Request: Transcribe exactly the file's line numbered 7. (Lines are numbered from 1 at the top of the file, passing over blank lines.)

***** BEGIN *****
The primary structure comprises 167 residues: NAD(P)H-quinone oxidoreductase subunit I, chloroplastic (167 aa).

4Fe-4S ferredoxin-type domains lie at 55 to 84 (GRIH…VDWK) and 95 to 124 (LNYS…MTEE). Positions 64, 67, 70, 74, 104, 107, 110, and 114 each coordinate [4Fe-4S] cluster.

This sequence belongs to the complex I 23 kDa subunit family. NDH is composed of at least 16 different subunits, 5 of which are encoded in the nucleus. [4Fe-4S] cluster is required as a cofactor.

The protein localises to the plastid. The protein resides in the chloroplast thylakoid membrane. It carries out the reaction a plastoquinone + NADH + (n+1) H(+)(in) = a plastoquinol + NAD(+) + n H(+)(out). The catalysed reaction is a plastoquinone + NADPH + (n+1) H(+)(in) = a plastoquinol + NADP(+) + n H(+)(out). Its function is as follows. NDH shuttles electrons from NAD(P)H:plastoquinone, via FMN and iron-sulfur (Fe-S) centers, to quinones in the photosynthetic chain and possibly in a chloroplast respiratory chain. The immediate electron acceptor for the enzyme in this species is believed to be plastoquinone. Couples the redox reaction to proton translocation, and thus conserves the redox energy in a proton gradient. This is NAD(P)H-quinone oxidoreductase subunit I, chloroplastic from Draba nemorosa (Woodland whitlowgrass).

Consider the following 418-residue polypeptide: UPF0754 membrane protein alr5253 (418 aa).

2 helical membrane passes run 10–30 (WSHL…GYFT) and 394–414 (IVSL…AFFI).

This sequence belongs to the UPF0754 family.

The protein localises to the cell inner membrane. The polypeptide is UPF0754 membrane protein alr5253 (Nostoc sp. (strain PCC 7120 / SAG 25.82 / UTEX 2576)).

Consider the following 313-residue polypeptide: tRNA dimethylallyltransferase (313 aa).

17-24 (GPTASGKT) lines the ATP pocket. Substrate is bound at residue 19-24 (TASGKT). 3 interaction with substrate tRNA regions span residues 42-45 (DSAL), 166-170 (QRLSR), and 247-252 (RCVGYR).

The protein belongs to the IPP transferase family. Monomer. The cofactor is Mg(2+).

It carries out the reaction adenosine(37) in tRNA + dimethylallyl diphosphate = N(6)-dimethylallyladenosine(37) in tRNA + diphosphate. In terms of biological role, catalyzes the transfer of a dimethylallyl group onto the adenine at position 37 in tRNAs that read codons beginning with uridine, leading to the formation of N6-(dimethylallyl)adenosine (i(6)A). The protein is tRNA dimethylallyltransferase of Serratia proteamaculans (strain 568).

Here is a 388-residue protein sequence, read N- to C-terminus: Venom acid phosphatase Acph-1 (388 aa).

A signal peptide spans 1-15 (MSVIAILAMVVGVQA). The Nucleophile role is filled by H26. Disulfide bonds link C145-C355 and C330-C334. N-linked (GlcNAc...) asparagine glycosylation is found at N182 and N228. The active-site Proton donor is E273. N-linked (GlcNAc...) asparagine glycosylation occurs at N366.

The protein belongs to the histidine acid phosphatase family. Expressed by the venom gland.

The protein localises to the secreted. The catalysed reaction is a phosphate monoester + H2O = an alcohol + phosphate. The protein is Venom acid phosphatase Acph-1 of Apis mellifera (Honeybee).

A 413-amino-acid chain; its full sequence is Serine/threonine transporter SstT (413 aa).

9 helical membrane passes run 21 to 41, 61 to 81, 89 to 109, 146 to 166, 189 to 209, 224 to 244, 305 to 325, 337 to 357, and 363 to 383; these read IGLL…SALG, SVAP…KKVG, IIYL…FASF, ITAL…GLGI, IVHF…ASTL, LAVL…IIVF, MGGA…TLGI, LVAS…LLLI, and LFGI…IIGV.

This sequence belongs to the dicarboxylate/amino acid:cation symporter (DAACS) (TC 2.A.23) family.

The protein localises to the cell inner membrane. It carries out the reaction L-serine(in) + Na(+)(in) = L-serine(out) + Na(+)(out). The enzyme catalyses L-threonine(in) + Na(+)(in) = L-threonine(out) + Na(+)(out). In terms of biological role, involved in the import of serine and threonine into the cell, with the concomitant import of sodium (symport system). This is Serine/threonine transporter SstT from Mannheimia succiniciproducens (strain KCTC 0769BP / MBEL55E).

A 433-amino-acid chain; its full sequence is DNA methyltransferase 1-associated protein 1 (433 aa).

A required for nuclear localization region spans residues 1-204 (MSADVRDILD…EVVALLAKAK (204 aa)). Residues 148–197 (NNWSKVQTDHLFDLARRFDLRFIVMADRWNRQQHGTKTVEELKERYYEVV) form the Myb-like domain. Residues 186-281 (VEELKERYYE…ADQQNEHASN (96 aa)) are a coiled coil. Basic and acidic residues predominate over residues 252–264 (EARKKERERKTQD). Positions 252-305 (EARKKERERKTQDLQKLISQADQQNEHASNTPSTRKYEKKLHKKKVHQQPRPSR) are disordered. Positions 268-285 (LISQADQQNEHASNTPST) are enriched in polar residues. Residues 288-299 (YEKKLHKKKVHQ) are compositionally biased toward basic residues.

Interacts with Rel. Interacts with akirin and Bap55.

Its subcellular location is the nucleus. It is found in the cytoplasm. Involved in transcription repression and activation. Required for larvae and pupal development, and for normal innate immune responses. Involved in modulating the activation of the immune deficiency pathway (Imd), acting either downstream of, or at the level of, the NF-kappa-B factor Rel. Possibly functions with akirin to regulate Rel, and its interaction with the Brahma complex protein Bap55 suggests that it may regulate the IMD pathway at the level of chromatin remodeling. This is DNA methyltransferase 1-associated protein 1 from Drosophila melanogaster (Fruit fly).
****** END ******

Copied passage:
This sequence belongs to the UPF0754 family.